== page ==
This is a guest-post from Mary-Lynn and George of the Bigg Success Show where she and George share their life, their interviews and years of expertise to their audience/listenership/readers. Yup, they have talent AND good things for folks to grok on – a radio reality check.
It is with great appreciation and respect that I post this piece, which well – made me blush and Emily is always reminding me that real people are just as valuable as “friends“, if not more valuable.
This post is really timely, since I’m posting this right now from the cabin overlooking a great morning valley view, getting back to basics – people, family and the outdoors.
Thanks for the post, the reminder and kind words. I did decide to put a couple of reactions inline, in bold/Italics, which could be considered editing, but thought I should share a little bit my reaction and Emily’s for y’all.
Merging Your Networking Worlds
We sure are social! Social networking and social sharing sites are among the most popular on the internet. We can make friends all over the world. Yet some people haven’t jumped on the social networking bandwagon.
At the same time, business networking groups are also growing. We crave interaction with other people and we’ve realized that there is tremendous power in our network. Yet some people have abandoned traditional networking for the most part.
We think it’s best to use both methods because each of them has its own significant advantage. (@emmyeg: “Told you so Jon”)
Social networking is more transparent
Social networking offers a significant advantage over traditional networking – networks are more transparent. For the most part, we can see each other’s friends.
With offline networking, you may see someone you know with a few friends or colleagues. However, short of a significant event (e.g. a wedding), you usually don’t see his or her extended group.
With social networks, you can browse your friend’s entire list of connections. You know all the people they know within that particular site. You can grow your base of friends much more quickly than you may offline.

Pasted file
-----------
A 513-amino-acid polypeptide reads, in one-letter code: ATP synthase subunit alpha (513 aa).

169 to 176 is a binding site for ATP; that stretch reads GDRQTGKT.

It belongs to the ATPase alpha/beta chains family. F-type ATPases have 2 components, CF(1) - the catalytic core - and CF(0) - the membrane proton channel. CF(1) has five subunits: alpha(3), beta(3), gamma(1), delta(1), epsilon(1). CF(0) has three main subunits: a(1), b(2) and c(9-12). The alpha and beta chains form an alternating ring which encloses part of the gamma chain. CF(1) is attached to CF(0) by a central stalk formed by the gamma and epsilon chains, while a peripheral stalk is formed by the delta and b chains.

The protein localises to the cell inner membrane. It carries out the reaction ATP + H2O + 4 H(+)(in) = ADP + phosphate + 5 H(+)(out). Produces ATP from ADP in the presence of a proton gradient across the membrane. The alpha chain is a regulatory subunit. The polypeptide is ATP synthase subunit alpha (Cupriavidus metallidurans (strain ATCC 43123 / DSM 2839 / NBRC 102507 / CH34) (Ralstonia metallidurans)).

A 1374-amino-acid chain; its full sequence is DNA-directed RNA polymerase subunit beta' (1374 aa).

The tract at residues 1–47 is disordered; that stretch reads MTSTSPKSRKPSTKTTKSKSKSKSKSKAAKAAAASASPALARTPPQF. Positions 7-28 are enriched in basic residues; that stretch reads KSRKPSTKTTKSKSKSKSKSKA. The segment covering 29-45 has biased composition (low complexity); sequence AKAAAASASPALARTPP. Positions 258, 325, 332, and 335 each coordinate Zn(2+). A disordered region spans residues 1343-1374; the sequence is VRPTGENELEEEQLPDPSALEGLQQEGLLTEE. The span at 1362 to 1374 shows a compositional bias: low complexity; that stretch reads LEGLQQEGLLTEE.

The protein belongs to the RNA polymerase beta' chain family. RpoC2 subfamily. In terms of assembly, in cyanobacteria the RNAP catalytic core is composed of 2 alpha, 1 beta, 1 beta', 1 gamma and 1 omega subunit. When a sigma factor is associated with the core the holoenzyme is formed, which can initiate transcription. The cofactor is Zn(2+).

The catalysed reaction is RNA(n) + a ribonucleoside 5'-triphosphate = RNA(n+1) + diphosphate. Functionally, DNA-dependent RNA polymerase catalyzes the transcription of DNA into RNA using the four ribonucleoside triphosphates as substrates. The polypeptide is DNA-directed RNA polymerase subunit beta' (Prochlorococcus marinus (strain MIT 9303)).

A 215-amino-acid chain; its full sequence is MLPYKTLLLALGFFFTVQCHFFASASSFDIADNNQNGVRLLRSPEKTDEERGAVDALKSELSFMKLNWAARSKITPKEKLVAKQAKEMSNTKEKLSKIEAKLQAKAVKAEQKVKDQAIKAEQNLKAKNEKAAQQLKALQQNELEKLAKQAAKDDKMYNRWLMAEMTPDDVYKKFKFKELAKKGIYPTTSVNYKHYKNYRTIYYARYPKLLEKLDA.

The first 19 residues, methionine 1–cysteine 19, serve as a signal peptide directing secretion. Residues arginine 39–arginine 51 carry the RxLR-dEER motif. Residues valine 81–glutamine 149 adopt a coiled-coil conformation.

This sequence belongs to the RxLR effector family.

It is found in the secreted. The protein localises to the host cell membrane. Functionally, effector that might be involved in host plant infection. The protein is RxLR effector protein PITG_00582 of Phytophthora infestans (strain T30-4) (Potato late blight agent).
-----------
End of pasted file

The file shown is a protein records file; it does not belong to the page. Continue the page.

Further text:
Traditional networking offers fuller communication
When you’re online, you can LOL. You can :). There are ways to communicate who you are, but your true personality doesn’t fully come out.
If we talk on the phone, more of “you” comes through. Even better, when we meet in-person, your full dynamic is on display. That’s the richest form of communication.
We have a great example of this. We subscribe to Jon’s RSS feed for Spatially Relevant. We read every post. While a lot of Jon’s personality comes through, we’re glad we’ve met him in person and witnessed him giving a great presentation. (JG: Thanks for the feedback, I was completely nervous as it was my first social media pitch in public, but it was good to have both George and Mary-Lynn from a confidence perspective)
That’s where you truly see how energetic he is. You get the full sense of his fun-loving spirit. You see how truly brilliant he is (JG:blushes, not quite sure about that). Blogs, e-mails, instant messages, social networks, and all other forms can’t duplicate the experience of meeting someone in person.
Merge your networking worlds
Our point is this – merge your networking worlds. The real power in a network comes when your online and offline efforts work seamlessly together. You may be part of a virtual group that organizes a meeting in the real world. You can easily stay in touch with people online that you met offline.
Don’t stick your head in the sand … explore a social network or two. Don’t hide behind a computer … get out where the people are.
Because that’s the bottom line – networking, whether online or offline, is about people. It’s about building meaningful relationships. The richness of the human experience lies in experiencing humans.
(Emily: “Yup, so glad we met them, good people without a doubt”)